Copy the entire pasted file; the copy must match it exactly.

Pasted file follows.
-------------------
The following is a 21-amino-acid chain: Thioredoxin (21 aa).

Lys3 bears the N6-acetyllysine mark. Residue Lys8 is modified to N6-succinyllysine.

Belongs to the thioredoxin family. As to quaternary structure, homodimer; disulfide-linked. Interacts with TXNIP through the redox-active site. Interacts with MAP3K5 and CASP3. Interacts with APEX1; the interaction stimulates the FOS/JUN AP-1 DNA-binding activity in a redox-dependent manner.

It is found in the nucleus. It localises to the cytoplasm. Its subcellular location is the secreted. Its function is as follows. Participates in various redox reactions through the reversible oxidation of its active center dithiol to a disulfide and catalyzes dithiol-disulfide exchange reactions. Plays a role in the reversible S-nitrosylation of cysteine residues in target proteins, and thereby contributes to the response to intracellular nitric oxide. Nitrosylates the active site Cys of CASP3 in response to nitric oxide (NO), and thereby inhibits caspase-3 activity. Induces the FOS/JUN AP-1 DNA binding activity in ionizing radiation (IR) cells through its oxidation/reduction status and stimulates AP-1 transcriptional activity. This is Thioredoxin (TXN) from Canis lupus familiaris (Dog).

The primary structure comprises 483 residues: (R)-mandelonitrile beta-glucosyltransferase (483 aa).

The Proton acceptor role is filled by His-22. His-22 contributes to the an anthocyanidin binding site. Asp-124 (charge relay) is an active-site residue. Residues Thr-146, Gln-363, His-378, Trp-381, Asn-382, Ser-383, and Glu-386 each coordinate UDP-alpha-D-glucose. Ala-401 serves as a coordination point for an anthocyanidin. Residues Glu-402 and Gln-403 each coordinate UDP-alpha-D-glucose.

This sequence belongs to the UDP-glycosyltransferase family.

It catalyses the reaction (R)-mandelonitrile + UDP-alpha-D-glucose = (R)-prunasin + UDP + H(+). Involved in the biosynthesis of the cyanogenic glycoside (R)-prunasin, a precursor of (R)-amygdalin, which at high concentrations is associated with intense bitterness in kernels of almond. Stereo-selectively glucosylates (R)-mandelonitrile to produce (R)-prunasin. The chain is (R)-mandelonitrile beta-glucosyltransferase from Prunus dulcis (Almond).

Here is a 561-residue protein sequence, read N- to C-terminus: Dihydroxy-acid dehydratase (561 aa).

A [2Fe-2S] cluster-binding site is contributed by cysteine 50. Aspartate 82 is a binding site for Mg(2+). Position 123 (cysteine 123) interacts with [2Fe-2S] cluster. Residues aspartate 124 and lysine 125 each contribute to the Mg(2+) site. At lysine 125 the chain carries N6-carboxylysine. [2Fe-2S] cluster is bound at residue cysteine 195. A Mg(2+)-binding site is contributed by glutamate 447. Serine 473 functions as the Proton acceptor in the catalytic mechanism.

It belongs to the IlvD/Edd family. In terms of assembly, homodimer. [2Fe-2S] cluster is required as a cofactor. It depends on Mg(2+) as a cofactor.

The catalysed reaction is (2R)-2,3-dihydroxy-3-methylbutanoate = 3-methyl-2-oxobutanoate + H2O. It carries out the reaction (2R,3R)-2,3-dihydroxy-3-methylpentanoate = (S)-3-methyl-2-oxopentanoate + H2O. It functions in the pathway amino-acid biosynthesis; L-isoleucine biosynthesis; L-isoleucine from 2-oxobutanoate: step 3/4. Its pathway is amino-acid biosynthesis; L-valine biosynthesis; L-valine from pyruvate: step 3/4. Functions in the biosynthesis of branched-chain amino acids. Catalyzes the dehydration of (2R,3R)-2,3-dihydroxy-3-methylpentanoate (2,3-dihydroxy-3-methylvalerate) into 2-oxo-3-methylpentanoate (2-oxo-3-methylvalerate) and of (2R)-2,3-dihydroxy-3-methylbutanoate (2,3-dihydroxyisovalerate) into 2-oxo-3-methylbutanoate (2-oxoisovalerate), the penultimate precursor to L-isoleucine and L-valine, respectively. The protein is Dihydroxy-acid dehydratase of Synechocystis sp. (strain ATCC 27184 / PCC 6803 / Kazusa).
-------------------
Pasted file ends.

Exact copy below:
The following is a 21-amino-acid chain: Thioredoxin (21 aa).

Lys3 bears the N6-acetyllysine mark. Residue Lys8 is modified to N6-succinyllysine.

Belongs to the thioredoxin family. As to quaternary structure, homodimer; disulfide-linked. Interacts with TXNIP through the redox-active site. Interacts with MAP3K5 and CASP3. Interacts with APEX1; the interaction stimulates the FOS/JUN AP-1 DNA-binding activity in a redox-dependent manner.

It is found in the nucleus. It localises to the cytoplasm. Its subcellular location is the secreted. Its function is as follows. Participates in various redox reactions through the reversible oxidation of its active center dithiol to a disulfide and catalyzes dithiol-disulfide exchange reactions. Plays a role in the reversible S-nitrosylation of cysteine residues in target proteins, and thereby contributes to the response to intracellular nitric oxide. Nitrosylates the active site Cys of CASP3 in response to nitric oxide (NO), and thereby inhibits caspase-3 activity. Induces the FOS/JUN AP-1 DNA binding activity in ionizing radiation (IR) cells through its oxidation/reduction status and stimulates AP-1 transcriptional activity. This is Thioredoxin (TXN) from Canis lupus familiaris (Dog).

The primary structure comprises 483 residues: (R)-mandelonitrile beta-glucosyltransferase (483 aa).

The Proton acceptor role is filled by His-22. His-22 contributes to the an anthocyanidin binding site. Asp-124 (charge relay) is an active-site residue. Residues Thr-146, Gln-363, His-378, Trp-381, Asn-382, Ser-383, and Glu-386 each coordinate UDP-alpha-D-glucose. Ala-401 serves as a coordination point for an anthocyanidin. Residues Glu-402 and Gln-403 each coordinate UDP-alpha-D-glucose.

This sequence belongs to the UDP-glycosyltransferase family.

It catalyses the reaction (R)-mandelonitrile + UDP-alpha-D-glucose = (R)-prunasin + UDP + H(+). Involved in the biosynthesis of the cyanogenic glycoside (R)-prunasin, a precursor of (R)-amygdalin, which at high concentrations is associated with intense bitterness in kernels of almond. Stereo-selectively glucosylates (R)-mandelonitrile to produce (R)-prunasin. The chain is (R)-mandelonitrile beta-glucosyltransferase from Prunus dulcis (Almond).

Here is a 561-residue protein sequence, read N- to C-terminus: Dihydroxy-acid dehydratase (561 aa).

A [2Fe-2S] cluster-binding site is contributed by cysteine 50. Aspartate 82 is a binding site for Mg(2+). Position 123 (cysteine 123) interacts with [2Fe-2S] cluster. Residues aspartate 124 and lysine 125 each contribute to the Mg(2+) site. At lysine 125 the chain carries N6-carboxylysine. [2Fe-2S] cluster is bound at residue cysteine 195. A Mg(2+)-binding site is contributed by glutamate 447. Serine 473 functions as the Proton acceptor in the catalytic mechanism.

It belongs to the IlvD/Edd family. In terms of assembly, homodimer. [2Fe-2S] cluster is required as a cofactor. It depends on Mg(2+) as a cofactor.

The catalysed reaction is (2R)-2,3-dihydroxy-3-methylbutanoate = 3-methyl-2-oxobutanoate + H2O. It carries out the reaction (2R,3R)-2,3-dihydroxy-3-methylpentanoate = (S)-3-methyl-2-oxopentanoate + H2O. It functions in the pathway amino-acid biosynthesis; L-isoleucine biosynthesis; L-isoleucine from 2-oxobutanoate: step 3/4. Its pathway is amino-acid biosynthesis; L-valine biosynthesis; L-valine from pyruvate: step 3/4. Functions in the biosynthesis of branched-chain amino acids. Catalyzes the dehydration of (2R,3R)-2,3-dihydroxy-3-methylpentanoate (2,3-dihydroxy-3-methylvalerate) into 2-oxo-3-methylpentanoate (2-oxo-3-methylvalerate) and of (2R)-2,3-dihydroxy-3-methylbutanoate (2,3-dihydroxyisovalerate) into 2-oxo-3-methylbutanoate (2-oxoisovalerate), the penultimate precursor to L-isoleucine and L-valine, respectively. The protein is Dihydroxy-acid dehydratase of Synechocystis sp. (strain ATCC 27184 / PCC 6803 / Kazusa).